"To avoid, absorb, and recover from the disruptions caused by geopolitical conflict, supply chain leaders must gain visibility into all tiers of their network, especially tier-1 suppliers." - Gartner
Ukraine and Russia have been marked as instrumental to the health of global supply chains and the news floating about Russia's near at hand invasion of Ukraine spreading fast as a wildfire. The global supply chains are yet to recover from the pandemic shock entirely — and a series of unforeseen events last year like the blockage of the Suez Canal — before the attacks began early Thursday morning in Ukraine.
According to a report, more than 1,100 US-based and more than 1,300 Europe-based organizations are dealing with Tier-1 suppliers in Russia, and more than 400 companies in both Europe and US are tackling Tier-1 suppliers in Ukraine. Moreover, from both Russia and Ukraine, more than 1,000 firms in Europe and the US have Tier-2 suppliers in place, while around 1,200 US and Europe-based firms are involved with Tier-3 suppliers. Dissecting based on services that the US and Europe receive, 12% software & IT services, 9% trading and distribution, and 6% oil and gas come from Russia and Ukraine. Additionally, steel and metal products are other common items.
From a bird's eye view, the impact of Russia marching into Ukraine will not be limited to the Ukrainian borders. The global supply chains are dreading experiencing a significant blow.
Mounting Up Wartime Supply Chains
If we look long-term, it is hard to predict how the situation will develop. This level of aggression is not seen in the post-war era in Europe. As per the current situation, the possibilities range from full-scale armed conflict to severe economic sanctions creating volatility and impacting production capacity and critical logistics routes. As per this Gartner report, this could have a substantial immediate and medium-term effect on global supply chains. The fears about materials' availability will be amplified. Even a standstill positioning would drive further unpredictability into supply chains, especially in critical industries such as semiconductors, energy, and high-tech electronics.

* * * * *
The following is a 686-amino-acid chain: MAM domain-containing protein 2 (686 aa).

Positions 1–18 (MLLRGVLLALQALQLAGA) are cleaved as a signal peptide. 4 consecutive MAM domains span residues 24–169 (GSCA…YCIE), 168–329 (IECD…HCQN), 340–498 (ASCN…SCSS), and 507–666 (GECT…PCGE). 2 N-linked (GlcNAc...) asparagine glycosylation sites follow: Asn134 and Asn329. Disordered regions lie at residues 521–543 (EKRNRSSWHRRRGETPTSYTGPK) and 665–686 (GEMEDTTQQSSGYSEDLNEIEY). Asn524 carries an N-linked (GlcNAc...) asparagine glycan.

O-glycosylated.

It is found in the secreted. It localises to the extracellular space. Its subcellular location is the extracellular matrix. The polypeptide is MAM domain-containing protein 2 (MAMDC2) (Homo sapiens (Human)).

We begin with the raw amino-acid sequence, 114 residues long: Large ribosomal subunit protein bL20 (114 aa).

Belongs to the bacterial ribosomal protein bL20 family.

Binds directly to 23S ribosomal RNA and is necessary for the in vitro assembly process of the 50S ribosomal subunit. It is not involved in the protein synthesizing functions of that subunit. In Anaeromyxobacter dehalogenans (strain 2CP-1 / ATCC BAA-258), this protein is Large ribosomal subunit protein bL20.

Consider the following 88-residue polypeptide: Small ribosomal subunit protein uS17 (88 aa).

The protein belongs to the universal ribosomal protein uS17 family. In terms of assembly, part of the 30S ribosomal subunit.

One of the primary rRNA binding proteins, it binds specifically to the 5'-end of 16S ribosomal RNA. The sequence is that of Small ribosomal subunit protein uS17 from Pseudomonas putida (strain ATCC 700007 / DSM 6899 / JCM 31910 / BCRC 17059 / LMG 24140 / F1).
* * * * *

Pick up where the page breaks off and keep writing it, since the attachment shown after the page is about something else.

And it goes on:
Unfortunately, it's bad news for supply chains that rely on the safety and are so interconnected that a single problem could cause significant issues. Let's look at some of the critical issues that supply chain leaders will have to deal with:
- Key material shortages
- Impact on Production capacity
- Material price heights
- Demand volatility
- Cyber security collateral damage
- Logistics route and capacity constraints
How should leaders halt these Supply Chain Disruptions?
Numerous risks related to planning disruptions may not materialize and represent a worst-case scenario. But leaders should think in-depth about the potential impact of a military conflict with Russia-Ukraine. These leaders are required to ensure appropriate contingency plans for their most critical supply chains and riskiest suppliers in the region. Risk mitigation strategies include:
- Estimating required levels of inventory and labor in short to mid-term
- Discussions on business continuity plan with crucial suppliers; and
- Preparing to qualify, or switch to alternative sources for essential products and services
With complete planning, analysis, and execution, it is possible to mitigate significant risk, ensure operational resilience, and avoid supply chain disruption.
Protecting supply chains from future geopolitical dissensions
There are always adequate ways to monitor an organization's risk appetite and risk management capabilities. Resilience drivers, such as diversifying routes and sources where possible and preparing risk response plans for the most fragile supply chains, are crucial/ In the long run, supply chain leaders must accelerate resilience by balancing investments in dedicated processes, teams, and technologies that will allow their enterprises to implement end-to-end risk management. This involves tactics such as positioning strategic redundancies that drive competitiveness and secure significant value networks and supply ecosystems.
Henceforth, in such turbulent times, thorough planning and analysis are only possible if all the business leaders are on the same page, a connected enterprise planning solution helps supply chain leaders to strategically transform, redefine, and innovate planning across the organization—win during the disruption and build agility into decision-making by pushing the boundaries of the supply chain.
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